Lipoprotein-associated phospholipase A2 (Lp-PLA2)
I got a refund of $34.81.
And it was Tax-free!
Have you reviewed your HIPAA policies, training, and compliance lately?
HIPAA PRIVACY ENFORCEMENT ON THE RISE
In February 2009, as part of the economic stimulus legislation known as the American Recovery and Reinvestment Act, Congress enacted the Health Information Technology for Economic and Clinical Health Act (HITECH). HITECH not only provided federal incentives for medical care providers to accelerate implementation of electronic health records systems, but also broadened the categories of those responsible for protecting the patient health information contained in those records and significantly increased the penalties for HIPAA violations.
The original HIPAA Privacy Rule finalized in 2002 applied only to “covered entities” such as health care providers, health plans, health care clearinghouses and later, sponsors of drug discount cards under Medicare. The Department of Health and Human Services Office for Civil Rights (OCR) is responsible for civil enforcement of HIPAA privacy regulations. Under the original Privacy Rule, OCR lacked direct enforcement authority against the “business associates” of covered…
View original post 1,278 more words
We have known for centuries, that if you don’t underwrite loans, or if you don’t underwrite insurance, you’ll get something called “adverse selection”.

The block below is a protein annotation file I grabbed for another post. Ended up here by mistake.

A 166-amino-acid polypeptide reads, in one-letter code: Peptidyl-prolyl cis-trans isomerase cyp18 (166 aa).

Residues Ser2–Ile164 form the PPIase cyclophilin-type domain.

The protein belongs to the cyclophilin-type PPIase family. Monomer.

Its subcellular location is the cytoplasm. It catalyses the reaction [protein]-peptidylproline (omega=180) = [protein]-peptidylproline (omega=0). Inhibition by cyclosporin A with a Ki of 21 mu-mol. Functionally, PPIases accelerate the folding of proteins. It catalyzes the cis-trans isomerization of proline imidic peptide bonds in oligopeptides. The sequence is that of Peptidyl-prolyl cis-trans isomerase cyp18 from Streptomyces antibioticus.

This interview answers the question of why nobody went to jail for our recent financial crisis.
For this underwriter, it’s all about prudent underwriting and strong internal controls.
Posting of this link does not imply agreement with the stated position.
I try to avoid politics at all costs.
But these guys must not be French.
The highlighted bold is me. I keep reading this FDA recommendation just to make sure I understand what they are trying to say. I think the recommendation says the FDA found no cause and effect between the use of biphosphonates and leg fractures so keep taking your medication. But if your leg breaks, your physician will instruct you to stop taking the medication she prescribed for you to help prevent bone loss and fractures.
I’m glad the FDA cleared up this issue, don’t you?
BACKGROUND: Atypical subtrochanteric femur fractures are fractures in the bone just below the hip joint. Diaphyseal femur fractures occur in the long part of the thigh bone. These fractures are very uncommon and appear to account for less than 1% of all hip and femur fractures overall. Although it is not clear if bisphosphonates are the cause, these unusual femur fractures have been predominantly reported in patients taking bisphosphonates.
RECOMMENDATIONS: Patients should continue to take their medication unless told to stop by their healthcare professional. FDA recommends that healthcare professionals should discontinue potent antiresorptive medications (including bisphosphonates) in patients who have evidence of a femoral shaft fracture. See the FDA Drug Safety Communication below for additional information.
This link takes you to the SEC website where the report can be downloaded.